BIOMIMICRY: Creating Land from Air

This innovative coastal restoration system was developed on the winter beaches of Cape Cod. This simple system mimics the matrix profile of native vegetation to collect and stabilize sand. Like native vegetation, this system demonstrates performance inversely proportional to it’s profile.  This system is still in development. Safe Harbor has made our biomimicry strategy and techniques Public Domain. Further development details are described on our “Barrier Dune Restoration” Page.

1. Download our  new 16 page Biomimicry publication below. This illustrated booklet describes the development, strategy and techniques for using Biomimicry Sand Collection Systems

BIOMIMICRY2013

 

 2. Boston TV CH 5.  CHRONICLE PROGRAM came down to the Cape to investigate how biomimicry could work so well! We have posted their segment on our work as a YOUTUBE video  and here is the easy link. (about 4-5 minutes)

http://youtu.be/WhIeGvG8caw

 

3. WBZ TV CH 4 Boston (CBS) Weather Team did a special segment on our Biomimicry work. Here is that link:  

http://boston.cbslocal.com/2013/12/12/eye-on-weather-preserving-the-coastline-after-a-winter-beating/

 

4. We have also posted  our own 3 minute, Biomimicry info video, describing Biomimicry sand collection systems and here is that easy link:

BIOMIMICRY VIDEO

 

5. Another version of the same Biomimicry video:

Making Land From Air: Bio-Mimicry Sand Collection System 

 

6. A recent article in our local newspaper updating the spread of Biomimicry:   

http://www.wickedlocal.com/provincetown/topstories/x2132756433/Truro-dune-restoration-technique-catches-on-in-other-coastal-communities

 

7. This article about our work is from an Australian magazine: 

8. Listen in on a local radio interview explaining  Biomimicry by clicking on the link below

http://capecodbroadcasting.com/sunday-journal-podcasts/

 

 

Making Land From Air: Biomimicry Development, Strategy and Techniques

By Gordon Peabody, Edited by Nadia Bricault, Safe Harbor, Revised September 1, 2013

gordonpeabody@gmail.com 508 237-3724  www.safeharborenv.com

 

Biomimicry is an innovative, random matrix, coastal restoration system that harvests sand from storm winds. Safe Harbor Environmental developed this minimal profile system during a Barrier Dune restoration in Truro, Cape Cod, following 5 failures at the toe of the dune. The broken Dune had over washed into a fresh water marsh for 19 yrs. Safe Harbor’s restoration systems collected 22-24 vertical feet of new sand In 26 months. The cross section profile of the restored Barrier Dune was 600 square feet.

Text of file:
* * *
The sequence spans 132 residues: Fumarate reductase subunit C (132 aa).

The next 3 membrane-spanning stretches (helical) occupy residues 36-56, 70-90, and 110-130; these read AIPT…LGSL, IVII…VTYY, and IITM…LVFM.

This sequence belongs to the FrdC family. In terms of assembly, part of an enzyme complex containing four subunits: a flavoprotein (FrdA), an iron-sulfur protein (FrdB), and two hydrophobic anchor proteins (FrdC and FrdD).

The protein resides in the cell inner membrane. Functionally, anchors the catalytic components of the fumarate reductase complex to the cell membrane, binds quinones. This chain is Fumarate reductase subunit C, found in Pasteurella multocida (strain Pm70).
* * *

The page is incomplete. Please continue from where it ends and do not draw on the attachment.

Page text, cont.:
Biomimicry” refers to our minimal profile, random matrix, coastal restoration system.  Biomimicry mimics the ‘performance” of native coastal vegetation to stabilize and collect wind blown sand. Biomimicry uses 14 inch long, narrow Cedar shims which are randomly, inserted several inches into the sand, spaced from 10-14 inches apart, in a 4-6 foot wide random matrix along the upper beach. This matrix stabilizes existing sand while collecting new sand from ocean storms. As sand levels rise, the shims are pulled up higher, to continue collecting. Additional shims can be added to widen the profile. How the shims are adjusted controls the profile of the sand collection platform. As elevations increase, Beach grass can be planted side by side with Biomimicry.  This is a “counterintuitive system”, that performs   inversely proportional to it’s minimal profile, see pgs 9-14. We recommend seeking minimal (AR or RDA) permitting. Biomimicry is not considered a fence and is not a structure.

 

Barrier Dunes over wash as part of the coastal process. Biomimicry was developed in an anthropogenically impacted, high frequency over wash area. Biomimicry may improve closure timelines for other Dune breaches.

 

Dunes: One pack of Cedar shims covers approximately 10’x10’. Five packages of shims and one hour of time will create a 100’ X 5’ matrix to begin dune creation. On ocean beaches with good sand supply, dunes are created when the matrix (or grass) minimally interacts with storm energy in the coastal resource system. The shims require adjustment after storms.

 

 

 

 

Native vegetation collects and stabilizes windblown sand.